Deborah Persaud, a Johns Hopkins virologist specializing in pediatric infectious disease, was just named one of "Nature's 10" for discovering what's being called the first "functional cure" of an HIV-infected infant. Along with doctors Hannah Gay of the University of Mississippi Medical Center and Katherine Luzuriaga of the University of Massachusetts Medical School, Persaud was able to help the infant achieve, as she says, "long-term remission without lifelong treatment."
Gay, a pediatrician, originally contacted Persaud in September 2012 regarding one of her patients—a baby born with HIV. From Nature:
Because the mother had gone untreated for the duration of her pregnancy, Gay gave the baby high doses of three antiretroviral drugs—zidovudine, lamivudine and nevirapine—within hours of birth. Tests conducted at the time showed that the baby had HIV, and the mother was told to continue the child on treatment. At one check-up, however, Gay found that the baby had not been getting her drugs for five months. Gay tested the child and found no sign of the virus.
To make sure that this was not another false signal, Gay called in Persaud and Luzuriaga. They matched the mother's DNA with the baby's to be sure that she had not been switched in the hospital. They took five separate blood samples for the HIV tests and personally checked each lab result. As they ruled out alternative explanations, it looked more and more likely that the initial blast of drugs had wiped out the virus. They published a paper describing the case in November, and so far it seems to be standing up to scrutiny.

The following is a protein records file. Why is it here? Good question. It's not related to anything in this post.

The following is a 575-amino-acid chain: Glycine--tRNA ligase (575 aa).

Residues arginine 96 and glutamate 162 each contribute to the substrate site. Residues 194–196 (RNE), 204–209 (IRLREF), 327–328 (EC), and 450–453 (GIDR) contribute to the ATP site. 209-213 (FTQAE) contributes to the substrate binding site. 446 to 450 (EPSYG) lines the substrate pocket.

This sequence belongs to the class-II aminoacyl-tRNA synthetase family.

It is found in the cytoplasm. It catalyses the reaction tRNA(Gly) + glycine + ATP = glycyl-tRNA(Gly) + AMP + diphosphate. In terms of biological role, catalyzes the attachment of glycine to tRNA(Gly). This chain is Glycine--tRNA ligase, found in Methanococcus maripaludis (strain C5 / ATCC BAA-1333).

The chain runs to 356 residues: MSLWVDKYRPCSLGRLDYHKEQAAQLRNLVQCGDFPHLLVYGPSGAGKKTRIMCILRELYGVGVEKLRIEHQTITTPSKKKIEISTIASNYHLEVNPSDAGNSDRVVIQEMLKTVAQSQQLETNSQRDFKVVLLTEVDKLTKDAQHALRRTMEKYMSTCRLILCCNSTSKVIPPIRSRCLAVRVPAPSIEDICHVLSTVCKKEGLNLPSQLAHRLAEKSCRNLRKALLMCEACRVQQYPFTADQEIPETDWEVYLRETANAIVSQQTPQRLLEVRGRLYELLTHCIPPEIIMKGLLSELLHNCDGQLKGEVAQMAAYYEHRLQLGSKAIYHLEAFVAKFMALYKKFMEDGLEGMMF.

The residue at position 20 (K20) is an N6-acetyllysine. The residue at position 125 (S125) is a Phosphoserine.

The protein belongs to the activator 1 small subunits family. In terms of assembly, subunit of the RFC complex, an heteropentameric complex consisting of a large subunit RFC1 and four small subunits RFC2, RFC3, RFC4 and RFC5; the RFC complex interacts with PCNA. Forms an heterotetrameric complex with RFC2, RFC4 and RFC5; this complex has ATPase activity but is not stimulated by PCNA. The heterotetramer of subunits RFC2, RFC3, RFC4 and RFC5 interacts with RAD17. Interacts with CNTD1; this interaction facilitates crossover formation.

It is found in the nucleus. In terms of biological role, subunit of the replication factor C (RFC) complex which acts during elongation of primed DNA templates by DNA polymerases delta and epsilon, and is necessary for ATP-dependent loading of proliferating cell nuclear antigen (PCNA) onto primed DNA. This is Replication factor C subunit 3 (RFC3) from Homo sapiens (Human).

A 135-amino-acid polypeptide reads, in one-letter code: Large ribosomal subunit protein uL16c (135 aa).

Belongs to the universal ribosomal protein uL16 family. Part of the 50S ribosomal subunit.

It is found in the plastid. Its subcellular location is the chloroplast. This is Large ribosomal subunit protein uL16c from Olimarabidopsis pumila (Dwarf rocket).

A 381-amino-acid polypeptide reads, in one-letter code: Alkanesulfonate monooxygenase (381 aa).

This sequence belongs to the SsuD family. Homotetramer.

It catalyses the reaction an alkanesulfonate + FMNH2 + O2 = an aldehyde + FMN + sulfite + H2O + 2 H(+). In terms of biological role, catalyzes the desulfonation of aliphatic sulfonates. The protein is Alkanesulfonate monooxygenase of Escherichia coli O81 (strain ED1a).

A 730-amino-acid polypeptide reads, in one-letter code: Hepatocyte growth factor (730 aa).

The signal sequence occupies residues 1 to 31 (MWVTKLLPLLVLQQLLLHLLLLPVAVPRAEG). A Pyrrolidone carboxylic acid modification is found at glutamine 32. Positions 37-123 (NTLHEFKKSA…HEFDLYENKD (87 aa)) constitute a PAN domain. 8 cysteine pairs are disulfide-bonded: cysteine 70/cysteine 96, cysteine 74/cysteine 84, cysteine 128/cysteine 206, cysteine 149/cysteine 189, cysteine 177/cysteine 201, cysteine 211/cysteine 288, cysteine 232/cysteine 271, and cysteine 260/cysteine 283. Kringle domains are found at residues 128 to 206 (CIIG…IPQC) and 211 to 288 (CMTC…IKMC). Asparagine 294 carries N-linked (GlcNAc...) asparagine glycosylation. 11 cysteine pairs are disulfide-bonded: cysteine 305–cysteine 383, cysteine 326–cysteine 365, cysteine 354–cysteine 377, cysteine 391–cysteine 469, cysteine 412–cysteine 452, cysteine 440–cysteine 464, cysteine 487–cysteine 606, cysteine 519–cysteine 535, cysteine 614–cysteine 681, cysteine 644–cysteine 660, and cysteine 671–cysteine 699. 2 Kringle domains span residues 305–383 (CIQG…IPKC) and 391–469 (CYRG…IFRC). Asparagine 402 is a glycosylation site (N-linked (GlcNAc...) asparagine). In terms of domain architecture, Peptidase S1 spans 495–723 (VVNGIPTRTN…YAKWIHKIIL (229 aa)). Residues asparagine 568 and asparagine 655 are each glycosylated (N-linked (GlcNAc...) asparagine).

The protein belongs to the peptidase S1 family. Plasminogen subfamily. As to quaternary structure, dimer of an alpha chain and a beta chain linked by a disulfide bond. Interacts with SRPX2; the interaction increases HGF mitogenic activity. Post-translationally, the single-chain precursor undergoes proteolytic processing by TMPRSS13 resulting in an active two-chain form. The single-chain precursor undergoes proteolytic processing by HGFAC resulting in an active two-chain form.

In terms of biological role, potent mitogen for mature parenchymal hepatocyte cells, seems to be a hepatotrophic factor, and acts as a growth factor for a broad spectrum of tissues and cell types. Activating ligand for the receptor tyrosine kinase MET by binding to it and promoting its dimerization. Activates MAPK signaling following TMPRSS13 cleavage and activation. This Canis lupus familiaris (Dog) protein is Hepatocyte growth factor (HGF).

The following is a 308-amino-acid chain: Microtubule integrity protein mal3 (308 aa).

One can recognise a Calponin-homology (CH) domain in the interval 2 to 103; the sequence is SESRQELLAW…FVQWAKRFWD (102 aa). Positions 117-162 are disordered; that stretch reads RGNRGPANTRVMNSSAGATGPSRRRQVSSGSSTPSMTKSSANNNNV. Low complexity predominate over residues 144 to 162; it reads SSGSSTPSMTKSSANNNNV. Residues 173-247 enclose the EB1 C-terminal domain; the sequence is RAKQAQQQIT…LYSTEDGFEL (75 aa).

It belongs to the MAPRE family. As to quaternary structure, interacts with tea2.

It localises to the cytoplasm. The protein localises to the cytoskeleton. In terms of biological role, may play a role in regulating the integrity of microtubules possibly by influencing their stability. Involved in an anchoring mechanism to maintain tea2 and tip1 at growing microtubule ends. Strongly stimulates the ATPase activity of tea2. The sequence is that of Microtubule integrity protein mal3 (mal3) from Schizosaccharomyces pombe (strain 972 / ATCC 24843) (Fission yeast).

Complete eradication of HIV is the ultimate goal, but for now, says Luzuriaga, that "remains out of reach." As she sees it, "our best chance [to eradicate HIV] may come from aggressive, timely and precisely targeted use of antiviral therapies in high-risk newborns as a way to achieve functional cure."
In contrast to a sterilizing cure, which would be a complete eradication of all viral traces from the body, the functional cure Persaud and her collaborators discovered occurs when viral presence is so minimal that it remains undetectable by standard clinical tests, yet discernible by ultrasensitive methods.
A clinical trial is currently being planned by the International Maternal Pediatric Adolescent AIDS Clinical Trials Group (IMPAACT) to test Persaud's "functional cure" in high-risk infants. (Persaud is an adviser for IMPAACT.)
Of course, as Gay notes, prevention is really the best "cure." In fact, she says, doctors "already have proven strategies that can prevent 98 percent of newborn infections by identifying and treating HIV-positive pregnant women."
Persaud knows her task is a difficult one. But, as she tells Nature, her discovery "could be the tipping point in HIV therapy for children."Read more from Nature